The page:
Author: Silvia Luraghi
In Experiential Verbs in Homeric Greek:.A Constructional Approach Silvia Luraghi offers a comprehensive account of construction variation with two-place verbs belonging to different sub-domains of experience (including bodily sensation, perception, cognition, emotion and volitionality) in the Homeric language. Traditionally, variation is ascribed to the independent meaning of cases that mark the second argument, and explanations have focused on properties of the latter. By taking a constructional approach, the author shows that construction variation also brings about differences in the conceptualization of the subject/experiencer by pointing to different degrees of control and awareness. Variation is then shown to reflect the embodied construal of experience along with the social dimension of emotions.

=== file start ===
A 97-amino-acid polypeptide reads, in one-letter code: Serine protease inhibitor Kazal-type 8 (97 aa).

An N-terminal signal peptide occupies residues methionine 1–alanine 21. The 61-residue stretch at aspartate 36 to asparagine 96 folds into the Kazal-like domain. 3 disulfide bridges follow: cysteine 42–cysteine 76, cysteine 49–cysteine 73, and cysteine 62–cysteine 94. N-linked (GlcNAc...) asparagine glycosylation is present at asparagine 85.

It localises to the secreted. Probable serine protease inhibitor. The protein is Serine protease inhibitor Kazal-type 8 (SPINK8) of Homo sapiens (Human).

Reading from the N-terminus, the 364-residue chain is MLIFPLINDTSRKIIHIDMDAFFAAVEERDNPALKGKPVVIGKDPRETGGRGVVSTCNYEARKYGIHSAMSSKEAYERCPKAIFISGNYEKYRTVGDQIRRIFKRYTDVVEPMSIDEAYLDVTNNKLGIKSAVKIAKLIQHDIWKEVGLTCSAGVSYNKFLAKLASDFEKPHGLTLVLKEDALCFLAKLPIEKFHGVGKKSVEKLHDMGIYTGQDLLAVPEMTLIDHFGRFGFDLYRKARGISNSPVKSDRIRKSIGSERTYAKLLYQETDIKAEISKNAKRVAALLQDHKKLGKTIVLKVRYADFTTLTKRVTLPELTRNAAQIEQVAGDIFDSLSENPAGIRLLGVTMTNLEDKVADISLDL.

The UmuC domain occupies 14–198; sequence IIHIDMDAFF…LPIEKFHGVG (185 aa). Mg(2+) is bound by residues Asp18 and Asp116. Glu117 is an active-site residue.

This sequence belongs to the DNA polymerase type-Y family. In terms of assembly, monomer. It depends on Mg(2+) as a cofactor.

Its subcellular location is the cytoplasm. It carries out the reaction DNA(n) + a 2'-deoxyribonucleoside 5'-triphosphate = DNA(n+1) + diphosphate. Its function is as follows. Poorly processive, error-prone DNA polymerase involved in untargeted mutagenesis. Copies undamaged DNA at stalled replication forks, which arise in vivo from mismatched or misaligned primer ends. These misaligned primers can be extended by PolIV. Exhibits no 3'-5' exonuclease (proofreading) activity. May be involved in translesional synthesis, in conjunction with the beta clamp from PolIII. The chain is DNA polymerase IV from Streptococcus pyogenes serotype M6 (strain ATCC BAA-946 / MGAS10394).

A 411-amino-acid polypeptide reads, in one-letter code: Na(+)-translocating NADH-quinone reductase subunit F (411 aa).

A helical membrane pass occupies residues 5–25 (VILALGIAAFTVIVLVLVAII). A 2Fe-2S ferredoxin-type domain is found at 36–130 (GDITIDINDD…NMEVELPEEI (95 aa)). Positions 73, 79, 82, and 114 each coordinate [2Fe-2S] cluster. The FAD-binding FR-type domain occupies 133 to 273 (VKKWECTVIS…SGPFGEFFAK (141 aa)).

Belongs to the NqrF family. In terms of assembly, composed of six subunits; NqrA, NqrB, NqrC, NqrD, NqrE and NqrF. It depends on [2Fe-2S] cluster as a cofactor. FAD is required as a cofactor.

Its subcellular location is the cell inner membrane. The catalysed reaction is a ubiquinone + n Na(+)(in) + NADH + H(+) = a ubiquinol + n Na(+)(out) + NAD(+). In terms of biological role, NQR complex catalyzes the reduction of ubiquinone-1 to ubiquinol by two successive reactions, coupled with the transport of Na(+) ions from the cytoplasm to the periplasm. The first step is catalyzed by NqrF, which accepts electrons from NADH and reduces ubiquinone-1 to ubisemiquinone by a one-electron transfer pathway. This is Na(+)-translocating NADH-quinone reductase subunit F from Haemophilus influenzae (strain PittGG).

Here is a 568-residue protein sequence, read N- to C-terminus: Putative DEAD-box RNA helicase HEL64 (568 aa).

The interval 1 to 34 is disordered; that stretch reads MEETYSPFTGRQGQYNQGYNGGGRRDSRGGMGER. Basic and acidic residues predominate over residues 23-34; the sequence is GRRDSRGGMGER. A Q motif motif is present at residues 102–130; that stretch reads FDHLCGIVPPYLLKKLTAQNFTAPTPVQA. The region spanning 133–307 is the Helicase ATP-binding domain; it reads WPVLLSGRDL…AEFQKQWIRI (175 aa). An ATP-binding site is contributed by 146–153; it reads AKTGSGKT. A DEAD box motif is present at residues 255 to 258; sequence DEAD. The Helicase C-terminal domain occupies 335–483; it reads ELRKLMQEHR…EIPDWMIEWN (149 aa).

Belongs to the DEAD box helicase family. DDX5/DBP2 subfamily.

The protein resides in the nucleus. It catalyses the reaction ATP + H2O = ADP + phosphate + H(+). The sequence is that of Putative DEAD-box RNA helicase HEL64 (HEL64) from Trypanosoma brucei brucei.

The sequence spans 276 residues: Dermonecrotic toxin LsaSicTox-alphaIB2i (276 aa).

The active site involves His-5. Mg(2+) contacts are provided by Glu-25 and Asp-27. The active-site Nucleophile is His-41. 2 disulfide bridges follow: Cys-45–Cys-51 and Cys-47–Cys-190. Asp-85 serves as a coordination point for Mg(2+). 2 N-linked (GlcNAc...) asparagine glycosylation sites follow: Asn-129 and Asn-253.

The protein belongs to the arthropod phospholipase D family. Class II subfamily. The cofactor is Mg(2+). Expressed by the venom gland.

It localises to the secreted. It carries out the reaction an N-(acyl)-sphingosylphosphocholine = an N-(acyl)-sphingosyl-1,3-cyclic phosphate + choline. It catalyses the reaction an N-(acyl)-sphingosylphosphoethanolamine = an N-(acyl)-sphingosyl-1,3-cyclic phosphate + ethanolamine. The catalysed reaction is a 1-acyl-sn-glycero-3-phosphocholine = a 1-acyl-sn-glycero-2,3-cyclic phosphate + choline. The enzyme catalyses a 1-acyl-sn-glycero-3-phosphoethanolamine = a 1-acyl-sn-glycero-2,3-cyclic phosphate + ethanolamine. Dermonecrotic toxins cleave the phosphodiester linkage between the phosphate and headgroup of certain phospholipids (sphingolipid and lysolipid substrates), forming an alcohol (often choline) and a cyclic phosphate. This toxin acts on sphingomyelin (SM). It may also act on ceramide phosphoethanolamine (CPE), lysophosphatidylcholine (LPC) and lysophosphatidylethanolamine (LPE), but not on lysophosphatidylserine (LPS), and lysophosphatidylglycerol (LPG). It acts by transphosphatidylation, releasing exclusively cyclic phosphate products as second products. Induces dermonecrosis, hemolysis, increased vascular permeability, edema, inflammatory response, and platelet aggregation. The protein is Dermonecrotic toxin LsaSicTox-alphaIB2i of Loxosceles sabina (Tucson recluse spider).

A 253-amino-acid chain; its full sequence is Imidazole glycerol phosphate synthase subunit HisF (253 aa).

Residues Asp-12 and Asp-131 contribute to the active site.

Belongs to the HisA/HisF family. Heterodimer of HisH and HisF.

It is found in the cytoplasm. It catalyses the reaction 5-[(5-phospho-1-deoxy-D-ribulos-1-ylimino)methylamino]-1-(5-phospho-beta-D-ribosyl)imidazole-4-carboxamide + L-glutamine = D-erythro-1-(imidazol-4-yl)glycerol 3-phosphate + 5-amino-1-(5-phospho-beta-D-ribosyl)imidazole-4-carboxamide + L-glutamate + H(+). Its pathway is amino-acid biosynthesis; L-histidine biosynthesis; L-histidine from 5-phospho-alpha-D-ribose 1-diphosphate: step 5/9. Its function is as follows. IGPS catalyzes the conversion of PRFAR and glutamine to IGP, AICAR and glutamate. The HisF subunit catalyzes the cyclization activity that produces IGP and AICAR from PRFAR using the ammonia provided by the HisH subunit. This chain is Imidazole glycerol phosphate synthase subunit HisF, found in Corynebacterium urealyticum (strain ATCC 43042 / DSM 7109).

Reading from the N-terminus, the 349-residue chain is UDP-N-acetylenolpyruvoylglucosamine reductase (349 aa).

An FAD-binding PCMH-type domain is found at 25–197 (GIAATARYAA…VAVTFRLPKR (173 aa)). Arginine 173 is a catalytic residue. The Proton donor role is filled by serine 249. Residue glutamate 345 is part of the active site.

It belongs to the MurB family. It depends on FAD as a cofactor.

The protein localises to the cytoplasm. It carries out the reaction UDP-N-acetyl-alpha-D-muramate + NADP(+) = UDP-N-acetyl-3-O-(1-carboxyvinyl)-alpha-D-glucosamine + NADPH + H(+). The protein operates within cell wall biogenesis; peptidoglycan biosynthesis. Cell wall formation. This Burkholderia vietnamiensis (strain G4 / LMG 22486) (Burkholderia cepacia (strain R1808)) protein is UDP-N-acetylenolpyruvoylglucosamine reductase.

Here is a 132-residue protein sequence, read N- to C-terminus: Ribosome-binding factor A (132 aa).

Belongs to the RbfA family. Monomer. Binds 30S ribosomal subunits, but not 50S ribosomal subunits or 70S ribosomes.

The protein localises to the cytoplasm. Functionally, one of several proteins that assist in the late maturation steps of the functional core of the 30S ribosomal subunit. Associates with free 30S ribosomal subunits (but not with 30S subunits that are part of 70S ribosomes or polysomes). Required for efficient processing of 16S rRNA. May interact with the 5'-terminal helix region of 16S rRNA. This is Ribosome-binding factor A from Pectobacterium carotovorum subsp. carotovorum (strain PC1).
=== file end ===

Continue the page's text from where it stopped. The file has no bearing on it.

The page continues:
In Ten Lectures on Event Structure in a Network Theory of Language, Nikolas Gisborne explores verb meaning. He discusses theories of events and how a network model of language-in-the-mind should be theorized; what the lexicon is; how to probe word meaning; evidence for structure in word meaning; polysemy; the lexical semantics of causation; a type hierarchy of events; and event types cross-linguistically. He also looks at the relationship between different classes of events or event types and aktionsarten; transitivity alternations and argument linking. Gisborne argues that the social and cognitive embedding of language, requires a view of linguistic structure as a network where even the analysis of verb meaning can require an understanding of the role of speaker and hearer.